Electric bikes can democratize bicycles for millions of Americans
Few bike-advocacy groups are guardedly optimistic on the matter of e-bikes, or at least cautiously ecstatic. The executive director of Transportation Alternatives, Mr. Paul Steely White says that electric bikes can democratize bicycles for millions of Americans. Now, think about the people who will be drawn into bikes by the promise of support when going uphill. The crucial factor for bicycle safety, more than helmets or lights or bike lanes, is the number of cyclists on the roads. With more folks on the bikes, the safer are the conditions for everybody on the bicycle. Bicycles are the rare varieties included into an urban ecosystem to discourage cars.
I was searching for the e-bikes for sale, and the price was about two thousand and some change each.
The salesman told me that the correct term is “pedal assist” and not “electric.” “It looks like you’re pedaling, but you don’t do a thing,” he said.
After a while, I was in Paris. I could see the bikes on every corner, everywhere. Bicycles on the bus lanes, while cars very carefully go towards people on two wheels. While driving down Boulevard Saint-Germain on a Vélib’, a girl in a dress with short blonde hair cruised past me; her smart bag flung across her shoulder. I instantly thought of that sense of joyful stealth or deception implied by the bicycle salesman in New York. Yes, she was pedaling, but it was evident that she had some additional help. We both stopped at the red light. When it turned green, she placidly cruized forward and out of sight.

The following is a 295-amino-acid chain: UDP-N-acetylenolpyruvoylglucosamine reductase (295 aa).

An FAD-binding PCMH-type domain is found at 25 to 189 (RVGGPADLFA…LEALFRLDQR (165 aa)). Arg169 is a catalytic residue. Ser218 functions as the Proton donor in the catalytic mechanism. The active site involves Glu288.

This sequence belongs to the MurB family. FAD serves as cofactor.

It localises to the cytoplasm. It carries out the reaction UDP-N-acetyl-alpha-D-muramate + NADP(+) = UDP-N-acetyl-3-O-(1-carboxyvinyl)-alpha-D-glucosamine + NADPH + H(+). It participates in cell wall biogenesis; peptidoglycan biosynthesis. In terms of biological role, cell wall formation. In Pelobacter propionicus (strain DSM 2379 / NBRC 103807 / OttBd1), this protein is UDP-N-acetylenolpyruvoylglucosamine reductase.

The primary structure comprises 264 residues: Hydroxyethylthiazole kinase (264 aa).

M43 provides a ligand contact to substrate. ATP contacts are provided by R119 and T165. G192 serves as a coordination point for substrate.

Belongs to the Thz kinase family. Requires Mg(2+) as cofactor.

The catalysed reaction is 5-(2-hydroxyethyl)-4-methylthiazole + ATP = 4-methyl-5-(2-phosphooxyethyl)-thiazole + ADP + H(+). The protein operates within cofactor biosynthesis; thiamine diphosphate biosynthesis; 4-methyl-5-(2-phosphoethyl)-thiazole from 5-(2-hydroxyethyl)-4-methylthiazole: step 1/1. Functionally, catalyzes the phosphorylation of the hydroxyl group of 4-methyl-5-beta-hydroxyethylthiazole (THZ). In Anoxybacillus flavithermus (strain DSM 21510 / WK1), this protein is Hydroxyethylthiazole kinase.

I started looking for e-bikes to rent. I found a shop that was dealing Holland bicycles, both regular and electric. The salesman agreed to lease me one, and so my journey began. The feeling was amazing. I moved much faster than I did on an ordinary bike while on a flat road. Downhills were pretty much similar to a regular bicycle. I managed to maintain the speed going uphill with a bit more exertion. From time to time I could feel the bump of electric power. The only obstacle was that I began to desire that bump. It was the feeling of the support I wanted.
I feel that there is a border between human power and non-human-power. There should be an apparent classification: human-powered and non-human-powered. As such, you shouldn’t be using human-powered equipment on non-human-powered infrastructure. So, we should license electric bicycles as motorized vehicles, but we shouldn’t be using them in human-powered infrastructure.